(https://doi.org/10.1016/j.epsl.2017.02.044) Most of the IAB complex members contain Oxidation and reduction together are called redox (reduction and oxidation) and generally characterized by the transfer of electrons between chemical species, like molecules, atoms or ions, where one species undergoes oxidation, a loss of electrons, while another species undergoes reduction, a gain of electrons. This transfer of electrons between reactants, near-chondritic silicates containing planetary-type rare gases, and these are closely related to the chondritic winonaites. Based on the similar silicate textures, reduced Inorganic substance that is (1) naturally occurring (but does not have a biologic or man-made origin) and formed by physical (not biological) forces with a (2) defined chemical composition of limited variation, has a (3) distinctive set of of physical properties including being a solid, and has a (4) homogeneous chemistry, and O and Mo isotopes, it is presumed that the winonaites and the IAB complex irons originated on a common parent body. Utilizing a Ge/Ni vs. The astronomical unit for length is described as the "mean" distance (average of aphelion and perihelion distances) between the Earth and the Sun. Though most references state the value for 1 AU to be approximately 150 million kilometers, the currently accepted precise value for the AU is 149,597,870.66 km. The/Ni coupled diagram, Hidaka et al. (2015) determined that FeNi-metal in the a partially differentiated asteroid that was disrupted just as it began to form an Fe core and a silicate-rich crust. This disrupting impact mixed silicates into molten Ni-Fe metal forming the silicated IAB irons, and mixed olivine-rich residues of partial melts into unmelted silicates, forming the winonaites. A few winonaites Y-8005 plots in the field of the sLL subgroup of the IAB complex irons. Moreover, the metal in Y-8005 retains a near chondritic composition likely representative of the precursor material of the parent body. In view of these findings, Hidaka et al. (2015) suggest that the sLL subgroup rather than the MG represents the primitive metal of the IAB–winonaite parent body, with the MG possibly representing a partial melt of the sLL subgroup. In a subsequent analysis of the IAB iron complex, Worsham et al. (2017) demonstrated that the Mo One of two or more atoms with the same atomic number (Z), but different mass (A). For example, hydrogen has three isotopes: 1H, 2H (deuterium), and 3H (tritium). Different isotopes of a given element have different numbers of neutrons in the nucleus. data for the two winonaites they studied, Winona and HaH 193, also attest to a common parent body for winonaites and the MG/sLL irons. Dey et al. (2019) employed 17O and ε54Cr values for several irons and their associated silicates/oxides to investigate i) if each iron and its associated phases originated on a common parent body (i.e., an endogenous mixture of In the context of planetary formation, the core is the central region of a large differentiated asteroid, planet or moon and made up of denser materials than the surrounding mantle and crust. For example, the cores of the Earth, the terrestrial planets and differentiated asteroids are rich in metallic iron-nickel. and Main silicate-rich zone within a planet between the crust and metallic core. The mantle accounts for 82% of Earth's volume and is composed of silicate minerals rich in Mg. The temperature of the mantle can be as high as 3,700 °C. Heat generated in the core causes convection currents in vs. an exogenous mixture through impact), and ii) if any genetic connection exists between the irons and other Work in progress. A solid natural object reaching a planet’s surface from interplanetary space. Solid portion of a meteoroid that survives its fall to Earth, or some other body. Meteorites are classified as stony meteorites, iron meteorites, and stony-iron meteorites. These groups are further divided according to their mineralogy and groups (e.g., IAB with winonaites, IIE with H Chondrites are the most common meteorites accounting for ~84% of falls. Chondrites are comprised mostly of Fe- and Mg-bearing silicate minerals (found in both chondrules and fine grained matrix), reduced Fe/Ni metal (found in various states like large blebs, small grains and/or even chondrule rims), and various refractory inclusions (such, and Eagle Station pallasites with CK chondrites). Three IAB irons were employed in the study, and it was demonstrated on a coupled diagram that although the ε54Cr values for the iron component plot in the winonaite field, values for the silicate component plot in a distinct region on an O–Cr coupled diagram (see diagram below). From these results they ascertained that the the IAB silicated irons formed through an impact-generated mixture comprising iron from a winonaite-related parent body and silicate from an unrelated and otherwise unsampled parent body. Incorporation of the silicates into the FeNi-metal host took place at a depth greater than 2 km, allowing time for a Thomson (Widmanstätten) structure to develop during a long cooling phase. Fractional crystallization occurred in some large molten metal pools, followed by very slow cooling, to produce the broad range of features found in certain IAB meteorites (e.g., silicate-poor, graphite–troilite-rich inclusions and extremely high Ni contents). Other results from their study can be found on the Miles and Eagle Station pages. 17O vs. ε54Cr for Irons and Pallasites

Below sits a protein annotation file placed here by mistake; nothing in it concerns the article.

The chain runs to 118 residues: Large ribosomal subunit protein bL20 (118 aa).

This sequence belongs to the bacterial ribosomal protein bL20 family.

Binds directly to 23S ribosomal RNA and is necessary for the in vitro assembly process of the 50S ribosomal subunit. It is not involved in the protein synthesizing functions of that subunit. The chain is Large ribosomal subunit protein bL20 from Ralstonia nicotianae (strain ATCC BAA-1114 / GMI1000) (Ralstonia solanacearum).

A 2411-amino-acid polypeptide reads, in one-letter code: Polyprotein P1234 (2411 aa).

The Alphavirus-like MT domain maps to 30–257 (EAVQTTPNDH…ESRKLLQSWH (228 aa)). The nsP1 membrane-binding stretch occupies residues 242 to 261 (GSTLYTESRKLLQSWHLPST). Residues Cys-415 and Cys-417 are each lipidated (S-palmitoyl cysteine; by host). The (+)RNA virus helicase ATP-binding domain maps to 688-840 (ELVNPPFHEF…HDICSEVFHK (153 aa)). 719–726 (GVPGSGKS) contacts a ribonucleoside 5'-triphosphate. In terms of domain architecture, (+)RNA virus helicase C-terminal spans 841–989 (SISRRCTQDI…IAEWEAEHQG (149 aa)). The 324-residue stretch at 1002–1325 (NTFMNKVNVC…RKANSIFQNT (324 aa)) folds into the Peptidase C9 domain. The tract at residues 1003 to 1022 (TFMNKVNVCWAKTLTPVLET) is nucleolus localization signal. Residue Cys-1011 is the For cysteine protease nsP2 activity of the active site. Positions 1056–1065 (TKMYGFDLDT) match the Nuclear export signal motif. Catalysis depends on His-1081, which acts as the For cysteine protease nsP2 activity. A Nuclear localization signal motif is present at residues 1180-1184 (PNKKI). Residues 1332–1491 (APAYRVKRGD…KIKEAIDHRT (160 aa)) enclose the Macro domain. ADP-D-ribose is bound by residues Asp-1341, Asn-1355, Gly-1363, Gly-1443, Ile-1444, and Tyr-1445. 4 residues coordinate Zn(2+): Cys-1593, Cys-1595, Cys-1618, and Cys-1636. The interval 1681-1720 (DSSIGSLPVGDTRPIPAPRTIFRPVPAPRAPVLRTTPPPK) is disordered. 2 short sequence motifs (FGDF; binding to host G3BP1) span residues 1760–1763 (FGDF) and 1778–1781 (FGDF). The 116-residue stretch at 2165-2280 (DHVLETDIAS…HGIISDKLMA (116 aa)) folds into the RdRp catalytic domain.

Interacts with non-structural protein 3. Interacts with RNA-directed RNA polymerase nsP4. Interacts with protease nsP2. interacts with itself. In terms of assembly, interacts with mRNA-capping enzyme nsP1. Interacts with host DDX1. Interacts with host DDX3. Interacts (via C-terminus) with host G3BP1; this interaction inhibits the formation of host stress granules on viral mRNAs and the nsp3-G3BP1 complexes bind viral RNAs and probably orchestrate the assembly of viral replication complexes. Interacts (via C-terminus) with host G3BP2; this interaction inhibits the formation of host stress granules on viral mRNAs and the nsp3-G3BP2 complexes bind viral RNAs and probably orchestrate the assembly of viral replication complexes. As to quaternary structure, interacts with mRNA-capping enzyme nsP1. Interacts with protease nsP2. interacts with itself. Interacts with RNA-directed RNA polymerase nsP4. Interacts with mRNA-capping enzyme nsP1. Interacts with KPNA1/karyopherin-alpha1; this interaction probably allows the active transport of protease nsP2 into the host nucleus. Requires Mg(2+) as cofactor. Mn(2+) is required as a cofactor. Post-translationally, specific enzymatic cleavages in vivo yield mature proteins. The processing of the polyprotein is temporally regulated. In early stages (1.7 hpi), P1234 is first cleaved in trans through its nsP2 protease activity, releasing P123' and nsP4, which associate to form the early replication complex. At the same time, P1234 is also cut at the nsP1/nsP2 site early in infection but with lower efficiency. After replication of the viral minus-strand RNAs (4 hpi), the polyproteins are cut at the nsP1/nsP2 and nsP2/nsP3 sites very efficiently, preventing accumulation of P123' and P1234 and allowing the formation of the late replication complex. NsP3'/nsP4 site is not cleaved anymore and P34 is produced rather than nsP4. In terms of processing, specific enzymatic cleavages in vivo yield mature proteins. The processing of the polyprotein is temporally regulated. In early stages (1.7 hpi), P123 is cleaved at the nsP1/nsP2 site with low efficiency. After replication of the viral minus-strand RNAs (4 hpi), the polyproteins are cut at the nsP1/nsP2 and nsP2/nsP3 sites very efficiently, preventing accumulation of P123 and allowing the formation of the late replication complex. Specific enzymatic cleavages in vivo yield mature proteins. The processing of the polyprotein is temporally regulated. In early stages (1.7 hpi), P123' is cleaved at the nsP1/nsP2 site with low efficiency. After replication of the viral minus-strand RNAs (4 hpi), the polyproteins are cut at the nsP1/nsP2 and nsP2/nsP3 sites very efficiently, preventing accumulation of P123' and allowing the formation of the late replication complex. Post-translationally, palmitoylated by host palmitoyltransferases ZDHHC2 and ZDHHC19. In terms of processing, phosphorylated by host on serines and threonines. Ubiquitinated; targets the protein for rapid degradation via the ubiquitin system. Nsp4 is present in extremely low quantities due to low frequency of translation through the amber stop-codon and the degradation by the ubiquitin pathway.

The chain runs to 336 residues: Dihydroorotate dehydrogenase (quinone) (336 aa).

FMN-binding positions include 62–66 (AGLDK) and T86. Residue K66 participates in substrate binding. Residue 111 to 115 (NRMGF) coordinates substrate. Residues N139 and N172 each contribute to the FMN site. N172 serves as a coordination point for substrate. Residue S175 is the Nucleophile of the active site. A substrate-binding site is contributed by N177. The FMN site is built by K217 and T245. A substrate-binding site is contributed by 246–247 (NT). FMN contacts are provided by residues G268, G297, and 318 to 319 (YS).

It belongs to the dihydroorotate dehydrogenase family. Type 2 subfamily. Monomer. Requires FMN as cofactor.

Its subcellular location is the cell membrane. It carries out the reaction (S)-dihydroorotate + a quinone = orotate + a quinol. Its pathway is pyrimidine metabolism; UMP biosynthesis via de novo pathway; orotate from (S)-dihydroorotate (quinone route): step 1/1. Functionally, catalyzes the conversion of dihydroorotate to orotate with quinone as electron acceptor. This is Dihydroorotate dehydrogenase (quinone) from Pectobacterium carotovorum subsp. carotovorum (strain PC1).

click on photo for a magnified view Diagrams credit: Dey et al., 50th LPSC, #2977 (2019)
Members of the medium- and high-Ni subgroups are best resolved from the low-Ni IAB members based on Ir/Ni relationships, since Ir shows more variation at lower Ni concentrations. This resolves the two subgroups well at higher Ni concentrations but fails to resolve them at the lower concentrations. The occurrence of certain very-high-Ni members within the resolved IAB complex can be explained by limited fractional crystallization in small, meter-sized, Ni-rich impact-melt pools. New members of the sLM subgroup of the IAB complex have been found in Northwest Africa, including NWA 968, 2680, 4024, and 5980, the latter two classified as winonaites (Wasson, 2011). The specimen of Lamesa shown above is a 40.6 g partial slice with Oxidation and reduction together are called redox (reduction and oxidation) and generally characterized by the transfer of electrons between chemical species, like molecules, atoms or ions, where one species undergoes oxidation, a loss of electrons, while another species undergoes reduction, a gain of electrons. This transfer of electrons between reactants Melted exterior of a meteorite that forms when it passes through Earth’s atmosphere. Friction with the air will raise a meteorite’s surface temperature upwards of 4800 K (8180 °F) and will melt (ablate) the surface minerals and flow backwards over the surface as shown in the Lafayette meteorite photograph below.. This specimen was previously part of the Oscar Monnig Collection at Texas Christian University, Fort Worth, Texas.